From the moment Microsoft launched Windows 10, the company has faced criticism over the privacy (ar lack of it) of Windows 10 users. Now, ahead of the release of the Windows 10 Creators Update, Microsoft is addressing those privacy concerns.
Windows 10 collects a lot of information about you and what you do while you’re working on your PC. Some of this data collection is necessary for apps to function properly, but the rest is completely unnecessary. So much so that the Electronic Frontier Foundation wrote a scathing editorial eviscerating Microsoft.
Microsoft’s New Windows 10 Privacy Policies
Today, Microsoft is attempting to address these ongoing privacy concerns. In a Windows Blog post, Terry Myerson, Executive Vice President of the Windows and Devices Group, set out Microsoft’s “continuing commitment to your privacy with Windows 10”.
First, Microsoft has launched a new web-based privacy dashboard. This lets you see what data is being collected without you having to hunt for it. You can already use it to clear your browsing history, location data, and previous searches. And Microsoft is promising to “add more functionality and categories of data over time”.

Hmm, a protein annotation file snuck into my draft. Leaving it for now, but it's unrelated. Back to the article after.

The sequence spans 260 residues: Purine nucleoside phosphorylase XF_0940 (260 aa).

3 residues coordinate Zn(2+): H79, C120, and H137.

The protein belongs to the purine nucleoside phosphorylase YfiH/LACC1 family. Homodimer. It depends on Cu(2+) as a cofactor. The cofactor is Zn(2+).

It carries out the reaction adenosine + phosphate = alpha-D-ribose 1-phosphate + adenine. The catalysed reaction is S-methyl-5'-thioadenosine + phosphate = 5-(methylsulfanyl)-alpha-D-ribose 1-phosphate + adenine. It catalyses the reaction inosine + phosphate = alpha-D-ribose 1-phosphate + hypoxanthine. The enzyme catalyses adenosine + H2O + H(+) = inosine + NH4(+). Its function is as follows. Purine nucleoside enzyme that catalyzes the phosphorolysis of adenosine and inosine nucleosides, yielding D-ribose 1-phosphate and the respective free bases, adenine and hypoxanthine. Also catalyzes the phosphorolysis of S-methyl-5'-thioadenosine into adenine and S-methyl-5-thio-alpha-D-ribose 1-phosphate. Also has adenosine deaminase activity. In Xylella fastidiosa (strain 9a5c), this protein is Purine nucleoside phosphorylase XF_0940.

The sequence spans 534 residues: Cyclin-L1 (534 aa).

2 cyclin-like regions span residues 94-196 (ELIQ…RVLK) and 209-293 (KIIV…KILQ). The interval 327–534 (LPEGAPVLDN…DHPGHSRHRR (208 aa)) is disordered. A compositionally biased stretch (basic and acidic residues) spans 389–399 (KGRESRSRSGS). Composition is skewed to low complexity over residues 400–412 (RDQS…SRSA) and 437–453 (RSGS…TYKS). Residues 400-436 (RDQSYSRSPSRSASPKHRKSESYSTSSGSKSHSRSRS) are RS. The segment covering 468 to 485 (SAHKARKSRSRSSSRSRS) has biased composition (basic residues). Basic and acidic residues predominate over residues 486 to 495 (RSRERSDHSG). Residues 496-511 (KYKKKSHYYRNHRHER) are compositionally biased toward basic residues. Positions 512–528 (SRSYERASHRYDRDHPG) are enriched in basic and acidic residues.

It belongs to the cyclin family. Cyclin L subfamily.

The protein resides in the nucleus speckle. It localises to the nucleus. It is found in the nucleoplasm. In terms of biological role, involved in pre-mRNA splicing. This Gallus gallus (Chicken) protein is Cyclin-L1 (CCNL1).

Secondly, Microsoft is simplifying the setup procedure that determines what data Windows 10 will collect. The options will be clearer, and the descriptions of what they actually mean will be fuller and more accurate.
Thirdly, Microsoft is reducing the diagnostic data collection levels from three to two. After the Creators Update, users will be able to select either Basic or Full. The amount of diagnostic data being collected at the Basic level has been reduced, and now only “includes data that is vital to the operation of Windows”.
Further Reading for Concerned Windows 10 Users
For anyone who has been using Windows 10 without understanding the privacy implications, we have previously written about Microsoft’s Windows 10 privacy policies. We asked whether you should be worried that Windows 10 is watching; advised you how to configure your Windows 10 privacy settings; and listed a set of tools designed to help you manage your privacy settings.
Are you worried about the Windows 10 usage data Microsoft is collecting? Does the new web-based privacy dashboard ease your concerns? Or the simplified privacy settings? Are you worried about online privacy as a whole? Please let us know in the comments below!